What still do Poli Distilleries use to make their Grappas?
Four different stills are in operation in the Poli Distilleries. All of them are of the discontinuous cycle type, but they differ in terms of when they were built and the heating technique used: flowing steam, traditional bain-marie and vacuum bain-marie.
Let me introduce you to the stills of the Poli Distillery.
- The Large Still, a flowing steam system composed of eight copper cauldrons linked in pairs to two small distillation columns
- The Small Still, a flowing steam system composed of four copper cauldrons linked in pairs to a small distillation column
- Athanor, a traditional Bain-Marie Still composed of two cauldrons, each one linked to a distillation column with adjustable plates
- Crysopea, a vacuum Bain-Marie Still composed of two cauldrons with an adjustable reflux distribution column without plates, the most innovative distillation plant in operation in Italy today.
Athanor and Crysopea were installed in 2001 and 2008, so they have not come of age yet, and have to be treated as we would a child: each day we have something to teach them, and also something to learn from them.
Crysopea in particular looks out on the world of distillation with the wide-eyed wonder of a little girl on her first visit to a fairground and wanting to have a go on every ride…
The “Large” and the “Small” still, on the other hand, have years of distillation campaigns behind them, so they must be approached with the respect reserved for veterans, still strong despite the many battles fought and the scars on their copper skin, always ready to turn out another batch, without hurry or delay, with that shrewd, patient smile only experience carves into the face.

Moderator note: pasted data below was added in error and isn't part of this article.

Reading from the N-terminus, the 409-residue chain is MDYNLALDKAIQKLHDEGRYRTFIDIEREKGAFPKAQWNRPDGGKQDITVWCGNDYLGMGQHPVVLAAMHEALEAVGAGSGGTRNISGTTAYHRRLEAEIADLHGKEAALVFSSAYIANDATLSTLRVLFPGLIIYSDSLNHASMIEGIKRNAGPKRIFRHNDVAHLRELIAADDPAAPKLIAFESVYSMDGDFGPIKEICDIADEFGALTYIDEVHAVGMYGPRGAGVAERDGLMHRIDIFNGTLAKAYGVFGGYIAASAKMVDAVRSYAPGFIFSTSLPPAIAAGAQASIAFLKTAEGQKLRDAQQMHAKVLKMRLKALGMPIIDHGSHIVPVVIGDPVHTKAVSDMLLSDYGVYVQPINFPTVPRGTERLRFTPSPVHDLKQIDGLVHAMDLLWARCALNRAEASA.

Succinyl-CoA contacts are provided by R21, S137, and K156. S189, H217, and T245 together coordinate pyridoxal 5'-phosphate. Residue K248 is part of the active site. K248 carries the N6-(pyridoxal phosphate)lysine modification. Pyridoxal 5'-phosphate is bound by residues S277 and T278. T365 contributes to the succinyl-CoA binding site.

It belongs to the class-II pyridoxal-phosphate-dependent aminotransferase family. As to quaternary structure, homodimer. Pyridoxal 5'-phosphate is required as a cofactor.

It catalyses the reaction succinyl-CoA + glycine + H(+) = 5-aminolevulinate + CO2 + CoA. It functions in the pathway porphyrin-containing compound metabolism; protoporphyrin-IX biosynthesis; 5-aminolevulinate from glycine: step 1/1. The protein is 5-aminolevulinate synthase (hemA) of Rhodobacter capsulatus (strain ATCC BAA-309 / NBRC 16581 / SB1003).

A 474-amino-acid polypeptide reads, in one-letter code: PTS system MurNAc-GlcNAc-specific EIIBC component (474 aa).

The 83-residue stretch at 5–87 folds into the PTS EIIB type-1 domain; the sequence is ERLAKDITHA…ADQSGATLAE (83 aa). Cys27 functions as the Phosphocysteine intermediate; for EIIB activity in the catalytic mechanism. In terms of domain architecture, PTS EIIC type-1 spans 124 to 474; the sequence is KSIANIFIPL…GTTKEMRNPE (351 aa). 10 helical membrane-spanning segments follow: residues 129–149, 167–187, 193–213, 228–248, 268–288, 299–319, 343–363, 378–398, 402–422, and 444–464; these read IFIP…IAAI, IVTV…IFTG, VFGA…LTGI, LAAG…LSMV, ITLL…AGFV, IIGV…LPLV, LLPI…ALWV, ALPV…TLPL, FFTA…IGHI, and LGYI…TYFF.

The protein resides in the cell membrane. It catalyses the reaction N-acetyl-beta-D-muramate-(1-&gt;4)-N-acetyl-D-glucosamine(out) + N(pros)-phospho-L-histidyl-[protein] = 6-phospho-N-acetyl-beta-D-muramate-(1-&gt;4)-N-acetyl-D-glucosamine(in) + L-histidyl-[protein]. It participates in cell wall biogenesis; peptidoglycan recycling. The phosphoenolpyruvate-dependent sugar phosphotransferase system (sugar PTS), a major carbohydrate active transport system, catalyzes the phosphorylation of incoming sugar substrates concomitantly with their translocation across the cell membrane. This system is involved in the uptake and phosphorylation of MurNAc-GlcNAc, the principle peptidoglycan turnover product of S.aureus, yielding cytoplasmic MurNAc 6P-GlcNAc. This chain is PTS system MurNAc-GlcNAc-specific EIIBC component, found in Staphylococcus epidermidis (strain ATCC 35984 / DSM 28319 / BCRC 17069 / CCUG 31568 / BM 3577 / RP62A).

The eight cauldrons that make up the Large Still were installed one after the other, at different times: the first three were installed by my great-grandfather GioBatta Poli, at the end of the 1920s; my grandfather then added a fourth, in 1959; finally, my father Toni ordered the last four from Tullio Zadra - a copper worker
from Salorno who then achieved fame building stills for a number of artisan distilleries – and installed them in 1964.
I installed the four cauldrons of the Small Still myself in 1983 as soon as I returned from service with the 3rd Cernaia Battalion of Pordenone, the heir of the great 8th battalion, if I make myself clear.
Each of the twelve cauldrons has its own separate personality: my grandfather’s, for example, is an individualist that will not hear of distilling at the same pace as the others.
We have to feed each one of them a different amount of steam, each has its own pace, and it is not always easy to coordinate them.
This is why they need a colonel able to ensure these veterans never step out of line and to spur them on to a new distillation campaign.
And each one of them, every year, with the fierce pride of an old soldier, responds: “At your orders!”.